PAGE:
Of the 5 million people who die from injury each year globally, up to 1 million of them die in India. In India and Australia, more productive years of life are lost following serious injury than from any other cause. For victims of motor vehicle crashes, workplace accidents and falls, good trauma care and rehabilitation saves lives, reduces long-term disability, and enables injured people to return to family, community and work life. As important, or more important, than discovering new treatments is research about how to provide proven effective treatments to all people who are severely injured.
The Victorian State Trauma System in particular, has learnt much about improving care in specialist trauma centres, better coordination of service providers, and improving access to expert care for the many who don’t have immediate access to specialist trauma care. There is increasing recognition internationally about the benefits of trauma systems, but little knowledge about the effectiveness of specific interventions and how they can be implemented. With a $2.6 million 4-year Grand Challenge Award from the Australia-India Strategic Research Fund, we have chosen four low-cost but innovative ‘best-buy’ trauma system interventions that are underdeveloped in India and Australia, that span pre-hospital, hospital and post-hospital care, that could be separately implemented without extensive health system change, that capitalise on new technologies where relevant, and that could be readily evaluated.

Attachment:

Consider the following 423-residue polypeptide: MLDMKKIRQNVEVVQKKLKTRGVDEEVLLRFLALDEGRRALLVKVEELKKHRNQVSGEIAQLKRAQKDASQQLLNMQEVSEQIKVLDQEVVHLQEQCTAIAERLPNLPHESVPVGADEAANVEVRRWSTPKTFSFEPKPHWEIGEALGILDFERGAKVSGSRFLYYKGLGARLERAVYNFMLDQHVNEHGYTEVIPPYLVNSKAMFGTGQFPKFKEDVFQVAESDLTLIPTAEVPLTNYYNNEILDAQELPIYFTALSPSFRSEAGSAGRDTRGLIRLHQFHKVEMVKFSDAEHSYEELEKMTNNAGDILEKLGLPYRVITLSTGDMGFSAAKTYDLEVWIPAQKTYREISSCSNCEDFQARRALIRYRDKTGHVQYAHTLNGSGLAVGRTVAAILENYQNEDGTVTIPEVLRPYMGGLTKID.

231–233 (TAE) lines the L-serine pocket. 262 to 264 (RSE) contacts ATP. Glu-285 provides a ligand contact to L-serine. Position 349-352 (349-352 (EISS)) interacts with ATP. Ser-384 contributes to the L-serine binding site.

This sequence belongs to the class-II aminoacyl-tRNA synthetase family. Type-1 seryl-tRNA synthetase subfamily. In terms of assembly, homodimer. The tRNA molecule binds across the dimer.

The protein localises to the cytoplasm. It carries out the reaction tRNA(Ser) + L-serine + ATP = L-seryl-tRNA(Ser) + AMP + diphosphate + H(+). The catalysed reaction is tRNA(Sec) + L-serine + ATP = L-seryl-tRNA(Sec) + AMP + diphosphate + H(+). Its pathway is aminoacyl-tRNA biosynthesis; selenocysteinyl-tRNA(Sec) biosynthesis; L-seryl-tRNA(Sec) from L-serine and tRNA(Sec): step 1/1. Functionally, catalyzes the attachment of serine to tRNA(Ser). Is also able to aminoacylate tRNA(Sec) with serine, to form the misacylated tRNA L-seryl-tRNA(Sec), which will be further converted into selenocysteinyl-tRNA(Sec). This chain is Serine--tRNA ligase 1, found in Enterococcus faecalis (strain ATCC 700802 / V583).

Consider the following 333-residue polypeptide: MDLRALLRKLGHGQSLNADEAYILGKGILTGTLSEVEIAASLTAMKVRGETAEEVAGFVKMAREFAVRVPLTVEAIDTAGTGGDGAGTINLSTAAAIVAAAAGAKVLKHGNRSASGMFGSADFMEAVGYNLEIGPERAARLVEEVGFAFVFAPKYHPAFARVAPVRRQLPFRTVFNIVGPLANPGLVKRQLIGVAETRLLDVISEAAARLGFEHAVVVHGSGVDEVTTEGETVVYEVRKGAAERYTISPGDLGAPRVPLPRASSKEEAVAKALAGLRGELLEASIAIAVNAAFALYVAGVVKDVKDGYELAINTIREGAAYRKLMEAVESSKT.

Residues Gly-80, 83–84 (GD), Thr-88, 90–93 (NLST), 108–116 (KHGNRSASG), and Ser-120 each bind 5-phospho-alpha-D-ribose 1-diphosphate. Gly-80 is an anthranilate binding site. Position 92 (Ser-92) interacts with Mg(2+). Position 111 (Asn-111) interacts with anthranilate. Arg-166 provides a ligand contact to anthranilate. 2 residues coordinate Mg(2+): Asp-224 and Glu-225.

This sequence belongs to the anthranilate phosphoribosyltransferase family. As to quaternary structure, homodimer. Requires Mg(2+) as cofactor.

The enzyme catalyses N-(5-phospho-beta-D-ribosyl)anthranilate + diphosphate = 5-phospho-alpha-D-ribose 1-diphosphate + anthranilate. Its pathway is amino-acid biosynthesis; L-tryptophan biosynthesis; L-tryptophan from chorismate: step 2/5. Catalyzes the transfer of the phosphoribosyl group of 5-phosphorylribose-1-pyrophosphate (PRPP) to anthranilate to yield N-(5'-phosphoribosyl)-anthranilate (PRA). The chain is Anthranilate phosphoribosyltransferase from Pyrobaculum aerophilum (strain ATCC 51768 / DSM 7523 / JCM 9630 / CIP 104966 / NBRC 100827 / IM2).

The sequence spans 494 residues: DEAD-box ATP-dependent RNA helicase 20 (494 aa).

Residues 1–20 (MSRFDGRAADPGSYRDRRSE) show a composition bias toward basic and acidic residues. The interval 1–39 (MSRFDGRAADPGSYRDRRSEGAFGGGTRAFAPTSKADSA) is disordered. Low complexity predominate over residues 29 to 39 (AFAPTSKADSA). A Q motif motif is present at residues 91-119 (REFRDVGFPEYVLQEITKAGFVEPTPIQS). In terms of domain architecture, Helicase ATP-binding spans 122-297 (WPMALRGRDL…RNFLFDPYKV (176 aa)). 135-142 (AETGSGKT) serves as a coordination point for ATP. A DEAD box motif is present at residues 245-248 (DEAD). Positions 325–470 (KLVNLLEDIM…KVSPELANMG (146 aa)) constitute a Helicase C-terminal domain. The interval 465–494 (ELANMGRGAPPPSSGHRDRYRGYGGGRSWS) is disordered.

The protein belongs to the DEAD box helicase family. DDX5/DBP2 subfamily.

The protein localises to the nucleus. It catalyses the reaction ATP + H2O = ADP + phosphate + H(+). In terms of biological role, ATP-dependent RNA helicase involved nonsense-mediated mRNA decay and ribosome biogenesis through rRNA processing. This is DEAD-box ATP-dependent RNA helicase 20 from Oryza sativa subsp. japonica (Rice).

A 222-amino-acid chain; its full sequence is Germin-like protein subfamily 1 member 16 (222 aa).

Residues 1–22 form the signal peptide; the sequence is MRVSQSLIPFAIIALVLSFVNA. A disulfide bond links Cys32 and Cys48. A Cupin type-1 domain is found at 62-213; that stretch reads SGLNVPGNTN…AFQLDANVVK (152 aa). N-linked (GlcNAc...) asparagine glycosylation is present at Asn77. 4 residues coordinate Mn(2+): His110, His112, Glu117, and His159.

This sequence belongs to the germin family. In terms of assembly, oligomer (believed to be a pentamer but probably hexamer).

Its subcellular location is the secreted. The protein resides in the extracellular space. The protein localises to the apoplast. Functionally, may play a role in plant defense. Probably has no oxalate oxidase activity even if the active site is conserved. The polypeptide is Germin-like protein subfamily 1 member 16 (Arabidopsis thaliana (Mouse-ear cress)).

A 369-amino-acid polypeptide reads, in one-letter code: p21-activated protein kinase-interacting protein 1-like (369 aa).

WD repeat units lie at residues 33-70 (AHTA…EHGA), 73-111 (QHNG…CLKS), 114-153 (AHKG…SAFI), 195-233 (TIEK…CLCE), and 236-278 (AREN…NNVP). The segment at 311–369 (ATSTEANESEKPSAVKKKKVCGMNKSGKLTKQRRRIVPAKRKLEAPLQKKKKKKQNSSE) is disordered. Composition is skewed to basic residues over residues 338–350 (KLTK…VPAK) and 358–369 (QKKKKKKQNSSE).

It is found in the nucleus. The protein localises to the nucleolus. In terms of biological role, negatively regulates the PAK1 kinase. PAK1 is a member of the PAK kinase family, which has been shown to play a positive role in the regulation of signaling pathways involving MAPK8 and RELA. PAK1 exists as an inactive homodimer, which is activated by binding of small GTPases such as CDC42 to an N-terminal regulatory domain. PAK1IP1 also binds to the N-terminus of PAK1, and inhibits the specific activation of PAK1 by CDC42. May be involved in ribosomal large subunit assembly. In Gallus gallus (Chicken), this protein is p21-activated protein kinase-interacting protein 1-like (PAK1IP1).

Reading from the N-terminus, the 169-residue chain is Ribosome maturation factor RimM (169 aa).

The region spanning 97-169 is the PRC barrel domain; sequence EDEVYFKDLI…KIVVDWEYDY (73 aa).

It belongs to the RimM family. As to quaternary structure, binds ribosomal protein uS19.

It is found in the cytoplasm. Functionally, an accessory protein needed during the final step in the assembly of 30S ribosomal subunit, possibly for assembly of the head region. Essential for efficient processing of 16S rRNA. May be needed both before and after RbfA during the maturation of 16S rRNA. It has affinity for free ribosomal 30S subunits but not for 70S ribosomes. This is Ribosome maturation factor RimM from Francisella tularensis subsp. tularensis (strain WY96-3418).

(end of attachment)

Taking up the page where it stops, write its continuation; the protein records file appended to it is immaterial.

Our project aims to rigorously evaluate these four trauma system components as they are introduced in participating sites in India, and at the same time lay the foundations of a nationally-relevant trauma system for the benefit of injured people in India. We will utilise our established partnerships and Australian and international injury and trauma systems expertise, combined with an unparalleled real-world ‘laboratory’ for understanding the effects of new interventions that high-volume Indian centres provide. Our 4-year proposal also includes putting in place procedures for monitoring system performance, collecting baseline data about injuries, management and outcomes, consultation about potential feasible interventions, workshops for system-wide capacity building, evaluation of interventions, and consultation with key Australian and Indian Government stakeholders.
About the Speaker:
Professor Russell Gruen MBBS PhD FRACS is Professor of Surgery and Public Health at Monash University, a general and trauma surgeon at The Alfred, and Director of the National Trauma Research Institute (NTRI).